Like many boys, Ken Halbert loved guns growing up, a passion matched only by his antipathy for school. Both were predilections that would subsequently shape his life and career—and, ultimately, even the gunmaking heritage of his longtime employer, Birmingham’s Westley Richards & Co.
More than a half-century of making guns hasn’t dimmed Ken Halbert’s ardor for his craft. The 72-year-old officially retired from Westley’s as its foreman in 2007, but three days a week he still makes at-dawn drives (“to beat the traffic”) from his home in Redditch to inner-city Birmingham to spend half-days on the bench at the firm’s new factory on Pritchett Street.
Which is where I found him on a recent visit, fitting a pair of locks into the action of Westley’s signature gun: the hand-detachable of 1897, or the “droplock,” as Americans know it. It was a gun nearly extinct as a production model when Halbert joined the then-struggling company in the late ‘70s, and in no small way the droplock’s modern-day resurrection bears the actioner’s file marks and fingerprints.
Born Kenneth George Halbert in the Birmingham suburb of Selly Park in 1942, the son of a First World War veteran who had lost the taste for guns in the trenches, Ken was was nonetheless fascinated by firearms. “Living in Birmingham, there were no opportunities for shooting, but I was always interested in guns and had air rifles and such,” Halbert recalled. “And to be honest, I was never keen on school.”
In the ‘50s, it was customary in Britain for young men of 16 to either enter a trade or continue their education. “All my friends were studying to become electricians or engineers, going to night school or college,” he recalled. “I thought, When I get out of school, I’m never going back.
“There was still the gun trade. I liked guns, and I thought, I bet you don’t have to go to school to learn how to make them.”
In the immediate decades following the Second World War, the British gun trade—the traditional Birmingham trade particularly—was depressed and declining, losing customers to inexpensive Continental imports and bleeding craftsmen young and old to industrial jobs in the Midlands that might pay twice or more the wages the trade offered. The centuries-old Birmingham Gun Quarter was also shrinking; workshops and factories—even entire streets housing them—disappeared as the city began rebuilding its bomb-frayed and dilapidated urban core. Venerable Westley Richards, founded in 1812, was bankrupt by 1946, and only with capital from a new owner, Col. E.D. Barclay, did it survive.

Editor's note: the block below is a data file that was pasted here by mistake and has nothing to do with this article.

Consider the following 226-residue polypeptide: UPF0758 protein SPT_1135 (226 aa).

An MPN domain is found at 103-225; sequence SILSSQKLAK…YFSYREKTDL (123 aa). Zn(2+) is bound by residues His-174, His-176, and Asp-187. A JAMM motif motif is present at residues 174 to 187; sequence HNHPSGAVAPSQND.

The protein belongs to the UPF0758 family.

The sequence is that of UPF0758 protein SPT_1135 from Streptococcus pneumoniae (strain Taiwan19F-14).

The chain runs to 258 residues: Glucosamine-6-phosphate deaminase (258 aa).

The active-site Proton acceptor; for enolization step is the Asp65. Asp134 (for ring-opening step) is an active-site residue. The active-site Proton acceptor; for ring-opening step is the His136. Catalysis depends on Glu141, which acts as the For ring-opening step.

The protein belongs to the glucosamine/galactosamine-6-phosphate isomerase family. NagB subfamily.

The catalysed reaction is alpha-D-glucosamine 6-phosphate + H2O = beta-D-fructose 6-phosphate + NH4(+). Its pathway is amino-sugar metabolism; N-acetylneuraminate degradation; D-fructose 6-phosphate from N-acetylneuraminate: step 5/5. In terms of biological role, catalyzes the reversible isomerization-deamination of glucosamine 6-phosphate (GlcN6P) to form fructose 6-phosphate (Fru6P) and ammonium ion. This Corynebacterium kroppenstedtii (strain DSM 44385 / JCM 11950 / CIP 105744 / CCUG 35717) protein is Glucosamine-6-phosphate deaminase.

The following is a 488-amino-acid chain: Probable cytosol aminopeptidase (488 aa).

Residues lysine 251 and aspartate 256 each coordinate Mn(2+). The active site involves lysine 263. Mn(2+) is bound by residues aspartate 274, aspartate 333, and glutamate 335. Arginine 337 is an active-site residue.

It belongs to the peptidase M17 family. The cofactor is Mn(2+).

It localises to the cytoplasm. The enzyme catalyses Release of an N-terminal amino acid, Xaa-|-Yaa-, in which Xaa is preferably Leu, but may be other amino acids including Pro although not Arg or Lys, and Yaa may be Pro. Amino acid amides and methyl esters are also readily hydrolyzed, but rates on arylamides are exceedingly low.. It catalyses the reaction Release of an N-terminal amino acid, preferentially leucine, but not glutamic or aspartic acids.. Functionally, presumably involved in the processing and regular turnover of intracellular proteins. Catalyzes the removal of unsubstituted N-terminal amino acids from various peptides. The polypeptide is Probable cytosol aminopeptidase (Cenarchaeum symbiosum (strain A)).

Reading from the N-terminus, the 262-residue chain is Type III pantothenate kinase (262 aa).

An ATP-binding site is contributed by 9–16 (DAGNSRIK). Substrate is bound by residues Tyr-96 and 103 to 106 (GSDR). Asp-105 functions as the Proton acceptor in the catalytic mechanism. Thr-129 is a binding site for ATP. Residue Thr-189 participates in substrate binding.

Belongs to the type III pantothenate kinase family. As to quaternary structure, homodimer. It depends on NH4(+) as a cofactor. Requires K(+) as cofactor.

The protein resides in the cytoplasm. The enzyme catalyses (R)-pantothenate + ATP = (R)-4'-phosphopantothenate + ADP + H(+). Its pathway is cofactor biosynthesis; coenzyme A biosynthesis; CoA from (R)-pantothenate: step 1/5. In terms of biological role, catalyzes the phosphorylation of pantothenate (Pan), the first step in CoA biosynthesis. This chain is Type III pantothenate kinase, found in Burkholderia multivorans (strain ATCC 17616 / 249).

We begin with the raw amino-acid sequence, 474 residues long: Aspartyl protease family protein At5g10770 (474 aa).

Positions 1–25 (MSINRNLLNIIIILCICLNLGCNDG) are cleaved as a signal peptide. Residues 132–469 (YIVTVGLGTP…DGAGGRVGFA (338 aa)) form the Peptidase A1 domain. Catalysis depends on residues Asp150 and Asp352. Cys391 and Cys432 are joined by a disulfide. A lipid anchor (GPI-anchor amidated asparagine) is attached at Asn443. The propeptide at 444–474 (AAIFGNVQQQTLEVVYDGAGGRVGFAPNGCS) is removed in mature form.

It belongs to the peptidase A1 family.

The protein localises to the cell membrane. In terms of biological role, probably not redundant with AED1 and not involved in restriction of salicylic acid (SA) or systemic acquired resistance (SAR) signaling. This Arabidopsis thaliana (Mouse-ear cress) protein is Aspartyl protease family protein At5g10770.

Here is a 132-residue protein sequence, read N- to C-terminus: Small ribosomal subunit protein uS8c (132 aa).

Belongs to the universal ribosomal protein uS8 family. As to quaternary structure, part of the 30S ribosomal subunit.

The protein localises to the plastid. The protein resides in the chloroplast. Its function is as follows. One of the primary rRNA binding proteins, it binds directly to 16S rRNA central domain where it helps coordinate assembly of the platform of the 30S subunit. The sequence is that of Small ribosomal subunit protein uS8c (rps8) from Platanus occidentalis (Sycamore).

The pall in the Gun Quarter in the mid-‘50s didn’t deter Halbert: “I was told by some to stay away, that it was a dying trade,” Halbert said. “But I looked around; I didn’t think so. The Greener factory was still there, Webley’s still had a factory, and there were lots of one-man shops up and down Price and Weaman and Loveday Streets.”
Halbert found his first job at Parker Hale, Ltd., on Price Street, in the heart of the Gun Quarter. Parker Hale at the time was converting surplus Lee-Enfield .303 service rifles to inexpensive sporters and plinkers. “We used to buy thousandsof them, worn out from the war, rusty and dirty. Someone would inspect them and keep the good ones—which would be renovated,” Halbert explained. “Anything that had the rifling shot out we would bore out and sleeve to .22 rimfire, alter the bolt head, and it would be sold to cadets, target shooters, that sort of thing.”
During his one-year stint at Parker Hale, Halbert learned to tin in the .22 sleeves and install altered bolt heads. “Then I heard S. Wright & Sons was looking for a lad, so I went around there and got the job, and that’s how I entered the double-gun trade.”
Established in 1919, Wright’s was one of Birmingham’s surviving makers to the trade, making about 50 guns a year when Halbert joined in ‘57—mostly boxlocks for London and provincial gunmakers to sell under their own names. After Halbert came aboard, two of the firm’s “old hands”—Bert Field and Johnny Ford—took the eager-to-learn teenager in their tutelage.
Field taught Halbert how to file up an action, make a forend, and fit the leverwork, while Ford instructed him on making and regulating Southgate ejectors and what Halbert calls “inside work”— hammers, sears, sear springs, safeties and cocking mechanisms. Ford and Field had both joined Wright’s in the ‘20s, and the master-class education the pair of gaffers provided in all aspects of action-making would serve Halbert well, then and going forward.
In 1960, Wright’s was purchased by Interarms, the parent company of Cogswell & Harrison and Churchill (Gunmakers), Ltd., and in time it became the latter’s Birmingham factory for building boxlocks. Halbert would remain there until 1964, when the lure of better wages took him to Webley & Scott (two years), A.A. Brown & Sons (briefly), and to a workshop of his own on Price Street for about 18 months.
“I didn’t really fancy it,” Halbert said of his short stint as an outworker. “There wasn’t much work around at the time, and I had made some money and had it in the bank. Rather than chance losing it, I decided to go back to Churchill’s.” He returned in 1968, rising to foreman during the next decade. Among the craftsmen he helped train was budding actioner Richard Tandy, now a gunmaker and director at W.W. Greener and considered one of England’s finest craftsmen.
For many English gunmakers, the ‘60s and ‘70s were scarcely better than the decades preceding, and Churchill’s unfortunately was no more fortunate than most. As Churchill’s declined in the ‘70s and its end neared late in the decade, Westley Richards put out feelers to craftsmen in the old Wright’s factory. Halbert took the offer, joining the firm as an actioner in 1979. Churchill’s closed in 1980.